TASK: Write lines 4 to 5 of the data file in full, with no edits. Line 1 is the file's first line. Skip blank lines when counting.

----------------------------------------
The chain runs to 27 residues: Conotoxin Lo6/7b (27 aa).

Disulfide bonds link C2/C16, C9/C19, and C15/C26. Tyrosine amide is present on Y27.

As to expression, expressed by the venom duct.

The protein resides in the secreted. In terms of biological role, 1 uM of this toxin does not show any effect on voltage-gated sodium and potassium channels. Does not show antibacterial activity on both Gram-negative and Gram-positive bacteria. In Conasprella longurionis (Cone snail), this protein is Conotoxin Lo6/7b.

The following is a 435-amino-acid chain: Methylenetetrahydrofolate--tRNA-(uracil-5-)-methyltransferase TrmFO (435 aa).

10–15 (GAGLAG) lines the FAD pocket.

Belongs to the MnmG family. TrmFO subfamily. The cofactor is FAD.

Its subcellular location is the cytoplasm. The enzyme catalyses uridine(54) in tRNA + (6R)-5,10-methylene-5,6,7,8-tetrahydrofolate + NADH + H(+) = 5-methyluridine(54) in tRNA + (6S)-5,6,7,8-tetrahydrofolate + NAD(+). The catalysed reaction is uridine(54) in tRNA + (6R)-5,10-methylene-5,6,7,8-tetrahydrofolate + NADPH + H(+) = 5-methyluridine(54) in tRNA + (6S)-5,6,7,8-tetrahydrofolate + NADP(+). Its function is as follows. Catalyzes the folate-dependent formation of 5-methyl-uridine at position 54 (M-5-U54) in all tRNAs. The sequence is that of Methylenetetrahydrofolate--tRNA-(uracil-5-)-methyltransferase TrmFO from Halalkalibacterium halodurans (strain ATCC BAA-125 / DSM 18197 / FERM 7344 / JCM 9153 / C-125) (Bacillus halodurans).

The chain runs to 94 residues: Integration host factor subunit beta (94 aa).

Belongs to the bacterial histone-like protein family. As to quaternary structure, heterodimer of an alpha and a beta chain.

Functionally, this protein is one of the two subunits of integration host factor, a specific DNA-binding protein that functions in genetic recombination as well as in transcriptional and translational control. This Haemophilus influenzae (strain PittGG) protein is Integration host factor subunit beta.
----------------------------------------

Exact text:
The protein resides in the secreted. In terms of biological role, 1 uM of this toxin does not show any effect on voltage-gated sodium and potassium channels. Does not show antibacterial activity on both Gram-negative and Gram-positive bacteria. In Conasprella longurionis (Cone snail), this protein is Conotoxin Lo6/7b.

The following is a 435-amino-acid chain: Methylenetetrahydrofolate--tRNA-(uracil-5-)-methyltransferase TrmFO (435 aa).